Israel Holidays 2023/2024, A Full List Is Here!

Israel Holidays 2023/2024, A Full List Is Here!

By Ruby Zhao | Updated Sep. 28, 2023

Each year, Israel has nine national public holidays enjoyed throughout the country. Yom Ha'Atzmaut (Independence Day) and Yom Kippur (Day of Atonement) are the two biggest holidays in Israel.

  • Sabbath: every Friday/Saturday (sundown to sundown)
  • Yom Ha'Aliyah (Aliyah Day): in March or April
  • Passover (Pesach): in March or April
  • Yom Ha'Atzmaut (Independence Day): in April or May
  • Shavuot (Feast of Weeks): in May or June
  • Rosh Ha'Shanah (Jewish New Year): in September or October
  • Yom Kippur (Day of Atonement): in September or October
  • Sukkot (Feast of Tabernacles): in September or October
  • Simchat Torah (Rejoicing with the Torah): in September or October

The dates of Israel's holidays/festivals are determined based on the Hebrew calendar, whose days start from nightfall (sunset) and end at nightfall. Thus, festival times in Israel start from an evening (after sundown) and end on the following nightfall.

The dates change every year on the Gregorian calendar, within a lunar month period, as the Hebrew calendar is lunisolar.

If you visit Israel during some of these public holidays, your travel might be affected by many businesses being closed. However, traveling during a festival period is also a good opportunity to closely encounter authentic local culture. Read on to get to know each festival and travel tips.

Israel Holidays and Festivals in 2023

Israel Festival Festival Dates
Public Holidays
Sabbath Every Friday–Saturday Every Saturday (businesses closed)
Yom Ha'Aliyah (Aliyah Day) March 31 – April 1 April 1st (business as usual)
Passover (Pesach) April 5–12 April 6th and 12th (Jewish-owned businesses closed or on reduced hours)
Yom Ha'Atzmaut (Independence Day) April 25–26 April 26th (business as usual)
Shavuot (Feast of Weeks) May 25–26 May 26th (businesses closed)
Rosh Ha'Shanah (Jewish New Year) September 15–17 September 16th and 17th (businesses closed)
Yom Kippur (Day of Atonement) September 24–25 September 25th (businesses closed)
Sukkot (Feast of Tabernacles) September 29 – October 6 October 6th (Jewish-owned businesses closed)
Simchat Torah (Rejoicing with the Torah) October 6–7 October 7th (businesses closed or on reduced hours)

Israel Festivals/Holidays 2024

Israel Festivals Festival Dates
Public Holidays
Sabbath Every Friday–Saturday Every Saturday (businesses closed)
Yom Ha'Aliyah (Aliyah Day) April 17–18 April 18th (business as usual)
Passover (Pesach) April 22–29 April 23rd and 29th (Jewish-owned businesses closed or on reduced hours)
Yom Ha'Atzmaut (Independence Day) May 13–14 May 14th (business as usual)
Shavuot (Feast of Weeks) June 11–12 June 12th (businesses closed)
Rosh Ha'Shanah (Jewish New Year) October 2–4 October 3rd and 4th (businesses closed)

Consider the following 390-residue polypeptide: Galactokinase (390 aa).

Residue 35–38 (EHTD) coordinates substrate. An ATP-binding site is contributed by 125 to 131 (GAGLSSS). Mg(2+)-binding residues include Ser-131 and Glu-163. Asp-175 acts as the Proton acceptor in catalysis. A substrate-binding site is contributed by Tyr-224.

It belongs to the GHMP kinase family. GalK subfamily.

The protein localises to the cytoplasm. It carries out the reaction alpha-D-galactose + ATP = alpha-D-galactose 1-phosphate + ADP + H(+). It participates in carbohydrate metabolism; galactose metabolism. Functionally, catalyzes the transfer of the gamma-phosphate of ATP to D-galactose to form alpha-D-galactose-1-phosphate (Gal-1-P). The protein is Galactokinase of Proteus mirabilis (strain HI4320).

Yom Kippur (Day of Atonement) October 11–12 October 12th (businesses closed)
Sukkot (Feast of Tabernacles) October 16–23 October 23rd (Jewish-owned businesses closed)
Simchat Torah (Rejoicing of the Torah) October 23–24 October 24th (businesses closed or on reduced schedule)


Lighting the candles for Jewish SabbathLighting the candles for Jewish Sabbath
  • Dates: Every Friday nightfall to Saturday nightfall

Sabbath respects the seventh day, when God took a day to rest after creating for 6 days. In the biblical account, the first day of the first week was Sunday (from Saturday evening to sundown on Sunday) and the seventh day was from Friday evening to Saturday sunset.

Jewish people celebrate Sabbath to demonstrate their covenant relationship with God. Sabbath rest is considered a gift from God.

During Sabbath, all "creative" and "productive" activities like cooking, writing, using electronic devices, driving, and taking public transportation are prohibited. It's a time for Jewish people to rest, get together with family and friends, read from the Torah, recite special prayers in synagogues, etc.

Travel tip: During Sabbath, nearly all public transportation and most retailers are closed. Some non-Jewish retailers and most non-kosher restaurants are still open.

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Yom Ha'Aliyah (Aliyah Day)

Israel flagIsrael flag
  • Yom Ha'Aliyah 2023: evening of March 31st – sundown on April 1st
  • Yom Ha'Aliyah 2024: evening of April 17th – sundown on April 18th

Aliyah means 'ascent' (towards Jerusalem, the holy city on Mount Zion) and is now used to refer to the immigration of Jewish people to the State of Israel. Yom Ha'Aliyah (Aliyah Day) commemorates the date of original entry of the Jewish people into Israel (then Canaan, the promised land), and is used to recognize the contribution of Jewish people to Israeli society and to encourage more Aliyah.